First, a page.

1. Rockey DC, Bell PD, Hill JA. Fibrosis—a common pathway to organ injury and failure. N Engl J Med. 2015;372(12):1138–49.

    Article  CAS  PubMed  Google Scholar 

  2. Diseases GBD, Injuries C. Global burden of 369 diseases and injuries in 204 countries and territories, 1990–2019: a systematic analysis for the Global Burden of Disease Study 2019. Lancet. 2020;396(10258):1204–22.

    Article  Google Scholar 

  3. Yamauchi M, Barker TH, Gibbons DL, Kurie JM. The fibrotic tumor stroma. J Clin Invest. 2018;128(1):16–25.

    Article  PubMed  PubMed Central  Google Scholar 

  4. Piersma B, Hayward MK, Weaver VM. Fibrosis and cancer: a strained relationship. Biochim Biophys Acta Rev Cancer. 2020;1873(2): 188356.

    Article  CAS  PubMed  PubMed Central  Google Scholar 

  5. Boulter L, Bullock E, Mabruk Z, Brunton VG. The fibrotic and immune microenvironments as targetable drivers of metastasis. Br J Cancer. 2021;124(1):27–36.

    Article  PubMed  Google Scholar 

Download references


Not applicable.


This study was supported by the Lundbeck Foundation (R368-2021-726).

Author information

Authors and Affiliations



Conceptualization: HAMM, RN. Formal analysis: all authors. Visualization: HAMM, CM, OP-R. Writing—original draft: HAMM, CM. Writing—review & editing: all authors. Supervision: HAMM, RN. All authors read and approved the final manuscript.

Corresponding author

Correspondence to Henricus A. M. Mutsaers.

Ethics declarations

Ethics approval and consent to participate

Not applicable.

Consent for publication

Not applicable.

Competing interests

The authors declare that they have no competing interests.

Additional information

Publisher's Note

Springer Nature remains neutral with regard to jurisdictional claims in published maps and institutional affiliations.

Rights and permissions

Open Access This article is licensed under a Creative Commons Attribution 4.0 International License, which permits use, sharing, adaptation, distribution and reproduction in any medium or format, as long as you give appropriate credit to the original author(s) and the source, provide a link to the Creative Commons licence, and indicate if changes were made. The images or other third party material in this article are included in the article's Creative Commons licence, unless indicated otherwise in a credit line to the material. If material is not included in the article's Creative Commons licence and your intended use is not permitted by statutory regulation or exceeds the permitted use, you will need to obtain permission directly from the copyright holder. To view a copy of this licence, visit The Creative Commons Public Domain Dedication waiver ( applies to the data made available in this article, unless otherwise stated in a credit line to the data.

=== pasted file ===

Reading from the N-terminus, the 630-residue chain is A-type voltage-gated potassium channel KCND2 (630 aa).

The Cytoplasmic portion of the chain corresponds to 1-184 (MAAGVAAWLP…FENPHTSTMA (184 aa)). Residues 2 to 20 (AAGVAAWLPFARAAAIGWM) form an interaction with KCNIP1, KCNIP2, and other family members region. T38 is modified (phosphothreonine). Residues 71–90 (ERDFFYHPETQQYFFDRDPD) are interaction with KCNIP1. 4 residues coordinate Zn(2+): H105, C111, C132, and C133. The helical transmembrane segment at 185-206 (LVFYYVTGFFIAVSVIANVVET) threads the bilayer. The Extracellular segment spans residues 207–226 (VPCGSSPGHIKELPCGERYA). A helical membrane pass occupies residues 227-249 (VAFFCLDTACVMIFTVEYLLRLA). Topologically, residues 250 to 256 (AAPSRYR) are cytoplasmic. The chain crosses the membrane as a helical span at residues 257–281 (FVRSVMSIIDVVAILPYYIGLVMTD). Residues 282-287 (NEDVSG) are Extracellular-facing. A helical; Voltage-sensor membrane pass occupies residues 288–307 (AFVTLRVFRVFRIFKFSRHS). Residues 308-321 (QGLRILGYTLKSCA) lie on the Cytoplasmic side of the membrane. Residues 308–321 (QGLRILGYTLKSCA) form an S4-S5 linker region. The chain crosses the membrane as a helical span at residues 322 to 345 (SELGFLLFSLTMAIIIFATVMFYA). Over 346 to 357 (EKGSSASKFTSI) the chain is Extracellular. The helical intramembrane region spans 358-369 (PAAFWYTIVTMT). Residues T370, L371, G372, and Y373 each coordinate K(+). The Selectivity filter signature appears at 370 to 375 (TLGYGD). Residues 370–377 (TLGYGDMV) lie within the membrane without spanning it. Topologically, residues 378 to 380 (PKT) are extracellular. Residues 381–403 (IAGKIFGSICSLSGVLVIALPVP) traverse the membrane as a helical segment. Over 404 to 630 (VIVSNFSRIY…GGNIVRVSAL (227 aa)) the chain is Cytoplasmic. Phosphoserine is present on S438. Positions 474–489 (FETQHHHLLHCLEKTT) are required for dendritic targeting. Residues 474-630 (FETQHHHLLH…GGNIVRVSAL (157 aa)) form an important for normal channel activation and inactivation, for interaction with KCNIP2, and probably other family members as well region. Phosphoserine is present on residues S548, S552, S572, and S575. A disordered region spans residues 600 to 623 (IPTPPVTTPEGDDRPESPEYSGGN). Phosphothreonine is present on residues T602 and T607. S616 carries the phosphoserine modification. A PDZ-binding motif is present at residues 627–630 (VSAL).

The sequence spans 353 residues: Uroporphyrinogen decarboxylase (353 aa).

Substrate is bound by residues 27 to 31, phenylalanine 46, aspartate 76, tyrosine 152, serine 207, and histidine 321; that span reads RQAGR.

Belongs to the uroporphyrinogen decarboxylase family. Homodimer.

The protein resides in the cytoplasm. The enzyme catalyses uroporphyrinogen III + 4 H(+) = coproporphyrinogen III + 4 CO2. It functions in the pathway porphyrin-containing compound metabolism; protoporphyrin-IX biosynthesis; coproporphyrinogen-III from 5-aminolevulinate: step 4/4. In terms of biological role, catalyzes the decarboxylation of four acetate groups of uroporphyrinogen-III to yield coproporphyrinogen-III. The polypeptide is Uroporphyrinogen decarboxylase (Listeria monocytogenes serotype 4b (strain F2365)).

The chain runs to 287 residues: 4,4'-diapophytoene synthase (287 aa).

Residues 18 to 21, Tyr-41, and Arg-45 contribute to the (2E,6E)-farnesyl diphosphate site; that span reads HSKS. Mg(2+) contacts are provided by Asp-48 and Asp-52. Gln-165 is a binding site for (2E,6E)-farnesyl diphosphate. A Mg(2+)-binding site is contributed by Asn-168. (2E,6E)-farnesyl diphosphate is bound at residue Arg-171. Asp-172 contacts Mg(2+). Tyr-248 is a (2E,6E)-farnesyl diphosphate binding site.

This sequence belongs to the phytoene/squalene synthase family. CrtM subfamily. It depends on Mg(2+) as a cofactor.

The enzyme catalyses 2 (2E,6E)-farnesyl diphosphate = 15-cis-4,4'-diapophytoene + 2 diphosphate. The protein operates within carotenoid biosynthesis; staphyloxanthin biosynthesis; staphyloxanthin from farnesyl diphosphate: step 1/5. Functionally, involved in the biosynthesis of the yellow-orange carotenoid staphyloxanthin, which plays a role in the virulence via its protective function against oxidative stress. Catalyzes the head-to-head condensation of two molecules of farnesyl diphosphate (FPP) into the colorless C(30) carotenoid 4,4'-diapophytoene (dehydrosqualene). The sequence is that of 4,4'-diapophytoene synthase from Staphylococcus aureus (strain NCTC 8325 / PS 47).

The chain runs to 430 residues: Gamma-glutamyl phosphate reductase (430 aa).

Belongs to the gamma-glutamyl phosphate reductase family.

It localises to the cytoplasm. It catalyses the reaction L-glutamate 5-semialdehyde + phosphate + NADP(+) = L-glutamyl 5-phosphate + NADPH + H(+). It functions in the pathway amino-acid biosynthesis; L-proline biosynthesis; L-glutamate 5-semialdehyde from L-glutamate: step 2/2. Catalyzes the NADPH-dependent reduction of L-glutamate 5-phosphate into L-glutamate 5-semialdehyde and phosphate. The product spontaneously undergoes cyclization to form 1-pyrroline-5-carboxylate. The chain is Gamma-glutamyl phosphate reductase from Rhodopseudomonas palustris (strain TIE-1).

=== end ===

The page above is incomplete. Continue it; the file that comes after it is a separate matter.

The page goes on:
Reprints and Permissions

About this article

Check for updates. Verify currency and authenticity via CrossMark

Cite this article

Mutsaers, H.A.M., Merrild, C., Nørregaard, R. et al. The impact of fibrotic diseases on global mortality from 1990 to 2019. J Transl Med 21, 818 (2023).

Download citation

  • Received:

  • Accepted:

  • Published:

  • DOI: